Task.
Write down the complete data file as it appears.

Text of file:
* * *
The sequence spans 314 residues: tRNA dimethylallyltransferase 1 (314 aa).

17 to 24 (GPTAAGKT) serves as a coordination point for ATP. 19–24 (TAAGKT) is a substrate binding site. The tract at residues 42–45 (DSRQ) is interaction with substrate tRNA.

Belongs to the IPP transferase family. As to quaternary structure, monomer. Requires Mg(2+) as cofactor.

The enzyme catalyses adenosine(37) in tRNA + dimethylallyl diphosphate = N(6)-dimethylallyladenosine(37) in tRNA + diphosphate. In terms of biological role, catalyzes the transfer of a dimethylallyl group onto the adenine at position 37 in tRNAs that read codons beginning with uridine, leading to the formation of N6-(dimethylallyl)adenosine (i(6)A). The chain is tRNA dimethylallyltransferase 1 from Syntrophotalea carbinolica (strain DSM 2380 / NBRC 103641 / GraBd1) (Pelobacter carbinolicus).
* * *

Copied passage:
The sequence spans 314 residues: tRNA dimethylallyltransferase 1 (314 aa).

17 to 24 (GPTAAGKT) serves as a coordination point for ATP. 19–24 (TAAGKT) is a substrate binding site. The tract at residues 42–45 (DSRQ) is interaction with substrate tRNA.

Belongs to the IPP transferase family. As to quaternary structure, monomer. Requires Mg(2+) as cofactor.

The enzyme catalyses adenosine(37) in tRNA + dimethylallyl diphosphate = N(6)-dimethylallyladenosine(37) in tRNA + diphosphate. In terms of biological role, catalyzes the transfer of a dimethylallyl group onto the adenine at position 37 in tRNAs that read codons beginning with uridine, leading to the formation of N6-(dimethylallyl)adenosine (i(6)A). The chain is tRNA dimethylallyltransferase 1 from Syntrophotalea carbinolica (strain DSM 2380 / NBRC 103641 / GraBd1) (Pelobacter carbinolicus).